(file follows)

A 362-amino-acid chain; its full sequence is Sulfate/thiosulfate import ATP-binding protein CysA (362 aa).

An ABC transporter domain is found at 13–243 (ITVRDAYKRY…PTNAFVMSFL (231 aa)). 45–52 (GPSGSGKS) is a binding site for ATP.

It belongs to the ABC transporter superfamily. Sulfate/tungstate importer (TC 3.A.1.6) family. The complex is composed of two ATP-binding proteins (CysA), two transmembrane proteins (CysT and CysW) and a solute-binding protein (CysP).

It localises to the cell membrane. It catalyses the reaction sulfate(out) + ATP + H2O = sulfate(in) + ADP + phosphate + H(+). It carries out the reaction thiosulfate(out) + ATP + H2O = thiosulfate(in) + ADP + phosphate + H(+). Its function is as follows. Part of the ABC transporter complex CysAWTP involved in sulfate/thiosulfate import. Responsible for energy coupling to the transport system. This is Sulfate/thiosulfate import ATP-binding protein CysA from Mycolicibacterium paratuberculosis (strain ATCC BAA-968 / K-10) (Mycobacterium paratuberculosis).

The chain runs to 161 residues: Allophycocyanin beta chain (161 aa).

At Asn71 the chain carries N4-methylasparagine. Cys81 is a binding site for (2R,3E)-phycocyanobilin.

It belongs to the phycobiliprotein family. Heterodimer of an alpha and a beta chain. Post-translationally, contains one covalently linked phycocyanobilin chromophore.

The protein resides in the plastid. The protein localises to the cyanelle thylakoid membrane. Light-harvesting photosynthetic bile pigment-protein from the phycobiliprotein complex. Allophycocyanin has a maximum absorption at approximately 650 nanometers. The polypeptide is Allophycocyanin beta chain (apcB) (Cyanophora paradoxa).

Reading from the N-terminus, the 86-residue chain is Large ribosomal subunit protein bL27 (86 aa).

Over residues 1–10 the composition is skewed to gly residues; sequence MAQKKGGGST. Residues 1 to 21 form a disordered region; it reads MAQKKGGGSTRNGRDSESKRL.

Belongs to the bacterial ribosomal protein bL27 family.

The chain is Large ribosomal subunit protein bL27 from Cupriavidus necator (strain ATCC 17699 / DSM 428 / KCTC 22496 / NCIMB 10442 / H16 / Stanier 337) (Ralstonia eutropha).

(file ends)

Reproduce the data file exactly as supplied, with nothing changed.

A 362-amino-acid chain; its full sequence is Sulfate/thiosulfate import ATP-binding protein CysA (362 aa).

An ABC transporter domain is found at 13–243 (ITVRDAYKRY…PTNAFVMSFL (231 aa)). 45–52 (GPSGSGKS) is a binding site for ATP.

It belongs to the ABC transporter superfamily. Sulfate/tungstate importer (TC 3.A.1.6) family. The complex is composed of two ATP-binding proteins (CysA), two transmembrane proteins (CysT and CysW) and a solute-binding protein (CysP).

It localises to the cell membrane. It catalyses the reaction sulfate(out) + ATP + H2O = sulfate(in) + ADP + phosphate + H(+). It carries out the reaction thiosulfate(out) + ATP + H2O = thiosulfate(in) + ADP + phosphate + H(+). Its function is as follows. Part of the ABC transporter complex CysAWTP involved in sulfate/thiosulfate import. Responsible for energy coupling to the transport system. This is Sulfate/thiosulfate import ATP-binding protein CysA from Mycolicibacterium paratuberculosis (strain ATCC BAA-968 / K-10) (Mycobacterium paratuberculosis).

The chain runs to 161 residues: Allophycocyanin beta chain (161 aa).

At Asn71 the chain carries N4-methylasparagine. Cys81 is a binding site for (2R,3E)-phycocyanobilin.

It belongs to the phycobiliprotein family. Heterodimer of an alpha and a beta chain. Post-translationally, contains one covalently linked phycocyanobilin chromophore.

The protein resides in the plastid. The protein localises to the cyanelle thylakoid membrane. Light-harvesting photosynthetic bile pigment-protein from the phycobiliprotein complex. Allophycocyanin has a maximum absorption at approximately 650 nanometers. The polypeptide is Allophycocyanin beta chain (apcB) (Cyanophora paradoxa).

Reading from the N-terminus, the 86-residue chain is Large ribosomal subunit protein bL27 (86 aa).

Over residues 1–10 the composition is skewed to gly residues; sequence MAQKKGGGST. Residues 1 to 21 form a disordered region; it reads MAQKKGGGSTRNGRDSESKRL.

Belongs to the bacterial ribosomal protein bL27 family.

The chain is Large ribosomal subunit protein bL27 from Cupriavidus necator (strain ATCC 17699 / DSM 428 / KCTC 22496 / NCIMB 10442 / H16 / Stanier 337) (Ralstonia eutropha).